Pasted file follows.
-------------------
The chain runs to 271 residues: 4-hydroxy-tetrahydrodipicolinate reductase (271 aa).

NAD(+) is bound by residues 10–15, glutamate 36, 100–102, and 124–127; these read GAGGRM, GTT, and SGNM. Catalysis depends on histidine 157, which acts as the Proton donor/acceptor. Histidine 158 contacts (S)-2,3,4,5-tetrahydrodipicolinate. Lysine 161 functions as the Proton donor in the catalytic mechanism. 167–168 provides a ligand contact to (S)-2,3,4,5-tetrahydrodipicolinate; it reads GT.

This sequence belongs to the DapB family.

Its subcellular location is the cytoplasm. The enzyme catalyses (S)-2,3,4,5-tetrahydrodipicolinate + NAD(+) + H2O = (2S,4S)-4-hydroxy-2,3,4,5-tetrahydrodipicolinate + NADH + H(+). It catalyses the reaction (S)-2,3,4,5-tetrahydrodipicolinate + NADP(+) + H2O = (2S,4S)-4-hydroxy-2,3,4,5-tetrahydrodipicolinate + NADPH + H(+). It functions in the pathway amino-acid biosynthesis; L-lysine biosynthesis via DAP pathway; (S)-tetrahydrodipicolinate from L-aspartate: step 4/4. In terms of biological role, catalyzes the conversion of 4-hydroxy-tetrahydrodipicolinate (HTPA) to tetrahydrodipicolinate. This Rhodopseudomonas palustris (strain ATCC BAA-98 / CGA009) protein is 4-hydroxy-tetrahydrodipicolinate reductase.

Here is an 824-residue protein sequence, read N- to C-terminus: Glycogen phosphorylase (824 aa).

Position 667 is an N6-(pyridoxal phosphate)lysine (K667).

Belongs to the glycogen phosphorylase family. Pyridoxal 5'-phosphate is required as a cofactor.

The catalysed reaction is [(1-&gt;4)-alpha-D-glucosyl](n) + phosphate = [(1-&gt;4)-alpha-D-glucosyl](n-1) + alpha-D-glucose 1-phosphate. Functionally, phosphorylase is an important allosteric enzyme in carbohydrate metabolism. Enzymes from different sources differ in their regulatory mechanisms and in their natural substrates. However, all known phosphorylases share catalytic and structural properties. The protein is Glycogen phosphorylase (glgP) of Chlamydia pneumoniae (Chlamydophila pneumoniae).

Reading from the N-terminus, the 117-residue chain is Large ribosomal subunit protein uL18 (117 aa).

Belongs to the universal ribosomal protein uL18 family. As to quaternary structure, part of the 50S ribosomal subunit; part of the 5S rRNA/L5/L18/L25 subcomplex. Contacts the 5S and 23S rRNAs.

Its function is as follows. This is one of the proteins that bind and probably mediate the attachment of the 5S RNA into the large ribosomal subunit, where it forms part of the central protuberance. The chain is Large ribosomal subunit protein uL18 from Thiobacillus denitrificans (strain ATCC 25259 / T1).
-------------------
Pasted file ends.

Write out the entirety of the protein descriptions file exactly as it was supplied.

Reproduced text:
The chain runs to 271 residues: 4-hydroxy-tetrahydrodipicolinate reductase (271 aa).

NAD(+) is bound by residues 10–15, glutamate 36, 100–102, and 124–127; these read GAGGRM, GTT, and SGNM. Catalysis depends on histidine 157, which acts as the Proton donor/acceptor. Histidine 158 contacts (S)-2,3,4,5-tetrahydrodipicolinate. Lysine 161 functions as the Proton donor in the catalytic mechanism. 167–168 provides a ligand contact to (S)-2,3,4,5-tetrahydrodipicolinate; it reads GT.

This sequence belongs to the DapB family.

Its subcellular location is the cytoplasm. The enzyme catalyses (S)-2,3,4,5-tetrahydrodipicolinate + NAD(+) + H2O = (2S,4S)-4-hydroxy-2,3,4,5-tetrahydrodipicolinate + NADH + H(+). It catalyses the reaction (S)-2,3,4,5-tetrahydrodipicolinate + NADP(+) + H2O = (2S,4S)-4-hydroxy-2,3,4,5-tetrahydrodipicolinate + NADPH + H(+). It functions in the pathway amino-acid biosynthesis; L-lysine biosynthesis via DAP pathway; (S)-tetrahydrodipicolinate from L-aspartate: step 4/4. In terms of biological role, catalyzes the conversion of 4-hydroxy-tetrahydrodipicolinate (HTPA) to tetrahydrodipicolinate. This Rhodopseudomonas palustris (strain ATCC BAA-98 / CGA009) protein is 4-hydroxy-tetrahydrodipicolinate reductase.

Here is an 824-residue protein sequence, read N- to C-terminus: Glycogen phosphorylase (824 aa).

Position 667 is an N6-(pyridoxal phosphate)lysine (K667).

Belongs to the glycogen phosphorylase family. Pyridoxal 5'-phosphate is required as a cofactor.

The catalysed reaction is [(1-&gt;4)-alpha-D-glucosyl](n) + phosphate = [(1-&gt;4)-alpha-D-glucosyl](n-1) + alpha-D-glucose 1-phosphate. Functionally, phosphorylase is an important allosteric enzyme in carbohydrate metabolism. Enzymes from different sources differ in their regulatory mechanisms and in their natural substrates. However, all known phosphorylases share catalytic and structural properties. The protein is Glycogen phosphorylase (glgP) of Chlamydia pneumoniae (Chlamydophila pneumoniae).

Reading from the N-terminus, the 117-residue chain is Large ribosomal subunit protein uL18 (117 aa).

Belongs to the universal ribosomal protein uL18 family. As to quaternary structure, part of the 50S ribosomal subunit; part of the 5S rRNA/L5/L18/L25 subcomplex. Contacts the 5S and 23S rRNAs.

Its function is as follows. This is one of the proteins that bind and probably mediate the attachment of the 5S RNA into the large ribosomal subunit, where it forms part of the central protuberance. The chain is Large ribosomal subunit protein uL18 from Thiobacillus denitrificans (strain ATCC 25259 / T1).